Dunford promoted to Deputy Chief

Dunford promoted to Deputy Chief

Marathon firefighter has longest tenure as city employee

He’s seen it all — Hurricane Georges, Hurricane Wilma, the tanker accident on the 7 Mile Bridge — and after being promoted to Deputy Chief of the Marathon Fire Department, Eric Dunford is taking on the new challenge of training the men and women who protect the residents of the City of Marathon.

In the 16 years Marathon has been a city, Deputy Chief Eric Dunford has worked for them for 15 of them and is the longest employee of the City of Marathon. Hired in the second round when the city created a fire department, Dunford was a fine pick for the job after being on the volunteer fire department since 1994 when he moved to Marathon permanently from Virginia.

“He is very deserving of the position,” said Mike Card, who has known Dunford for 20 years as a fellow volunteer. “He leads by example, is very organized and has proven himself many times over.”

Card said since the promotion happened from within, Dunford came into the position knowing everyone and ready to tackle the day-to-day operations of the department.

Dunford is in charge of all operations and his biggest goal is to streamline training and scheduling.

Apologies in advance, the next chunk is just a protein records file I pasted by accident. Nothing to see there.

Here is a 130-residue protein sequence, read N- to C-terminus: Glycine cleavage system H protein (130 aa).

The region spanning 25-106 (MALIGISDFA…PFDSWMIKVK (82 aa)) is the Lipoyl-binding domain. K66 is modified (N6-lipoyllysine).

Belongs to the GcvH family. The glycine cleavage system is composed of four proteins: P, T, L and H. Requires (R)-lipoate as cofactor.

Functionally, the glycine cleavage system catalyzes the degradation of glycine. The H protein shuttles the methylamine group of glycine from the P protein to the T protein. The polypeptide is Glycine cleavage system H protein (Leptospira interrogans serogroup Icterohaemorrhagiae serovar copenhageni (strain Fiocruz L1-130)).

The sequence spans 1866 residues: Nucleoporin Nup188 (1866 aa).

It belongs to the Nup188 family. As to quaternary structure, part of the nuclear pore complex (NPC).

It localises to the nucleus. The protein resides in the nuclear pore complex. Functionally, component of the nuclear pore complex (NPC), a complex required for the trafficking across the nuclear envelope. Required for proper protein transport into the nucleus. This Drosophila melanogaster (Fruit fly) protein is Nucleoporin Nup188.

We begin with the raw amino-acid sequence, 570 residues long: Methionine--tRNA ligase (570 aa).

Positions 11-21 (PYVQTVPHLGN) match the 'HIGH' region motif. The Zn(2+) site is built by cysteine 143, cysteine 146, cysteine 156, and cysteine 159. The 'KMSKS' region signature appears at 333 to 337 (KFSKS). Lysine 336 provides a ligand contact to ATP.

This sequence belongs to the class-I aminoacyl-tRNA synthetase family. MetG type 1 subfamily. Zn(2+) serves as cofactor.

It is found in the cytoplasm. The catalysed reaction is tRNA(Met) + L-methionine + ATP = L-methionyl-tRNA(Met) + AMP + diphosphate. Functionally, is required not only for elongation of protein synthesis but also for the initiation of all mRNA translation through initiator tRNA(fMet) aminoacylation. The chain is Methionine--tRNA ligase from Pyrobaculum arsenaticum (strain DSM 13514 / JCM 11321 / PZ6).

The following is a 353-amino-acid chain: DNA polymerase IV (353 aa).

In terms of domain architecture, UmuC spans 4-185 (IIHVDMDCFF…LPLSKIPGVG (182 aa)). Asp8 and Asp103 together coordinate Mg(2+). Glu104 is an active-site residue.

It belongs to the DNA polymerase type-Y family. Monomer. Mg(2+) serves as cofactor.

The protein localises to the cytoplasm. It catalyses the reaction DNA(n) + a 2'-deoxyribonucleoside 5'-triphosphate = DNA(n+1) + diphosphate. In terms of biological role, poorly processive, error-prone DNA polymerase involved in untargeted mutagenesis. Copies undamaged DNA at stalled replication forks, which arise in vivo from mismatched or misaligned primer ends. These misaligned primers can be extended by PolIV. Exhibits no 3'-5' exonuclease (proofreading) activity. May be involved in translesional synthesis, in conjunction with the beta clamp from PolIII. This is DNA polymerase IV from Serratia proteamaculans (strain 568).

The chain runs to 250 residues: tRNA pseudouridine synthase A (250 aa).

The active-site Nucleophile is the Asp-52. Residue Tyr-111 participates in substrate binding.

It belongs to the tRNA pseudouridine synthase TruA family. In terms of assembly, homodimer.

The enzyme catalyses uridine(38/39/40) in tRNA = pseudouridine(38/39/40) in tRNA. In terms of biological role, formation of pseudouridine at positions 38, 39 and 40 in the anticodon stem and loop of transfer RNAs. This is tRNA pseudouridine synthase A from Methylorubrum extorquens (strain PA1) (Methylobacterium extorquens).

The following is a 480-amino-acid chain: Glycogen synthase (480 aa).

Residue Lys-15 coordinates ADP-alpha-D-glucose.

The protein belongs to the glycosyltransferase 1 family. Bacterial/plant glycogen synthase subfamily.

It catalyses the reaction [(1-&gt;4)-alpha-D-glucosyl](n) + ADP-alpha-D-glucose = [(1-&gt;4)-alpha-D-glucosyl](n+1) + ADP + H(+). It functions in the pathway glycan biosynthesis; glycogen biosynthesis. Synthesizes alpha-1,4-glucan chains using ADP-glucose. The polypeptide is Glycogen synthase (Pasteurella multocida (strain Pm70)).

“I’m definitely busier now than ever,” he said, taking a break from teaching department first-responders how to use state-of-the-art fire and EMS equipment.

“Eric lives and breathes Marathon Fire Department,” said Fire Marshal Adam Geaneas. “Before his promotion, he would be at the department almost every day and has already stepped up to the plate to continue making the Marathon Department the best.”

Geaneas added that Dunford is working toward more community outreach programs.

Dunford said one his most memorable calls happened years ago when a man had a heart attack 15 miles offshore in rough weather. They had to climb a rope ladder slung over the 40-foot high side of a 500-foot tanker in the middle of the Atlantic to aid a heart attack victim. “We respond with the Coast Guard when needed,” he said.

“Being a firefighter is a brotherhood,” he said. “Everyone looks out for everyone. It’s a common bond we all have, a camaraderie, whether we are here or New York, and you just can’t find it anywhere else.”

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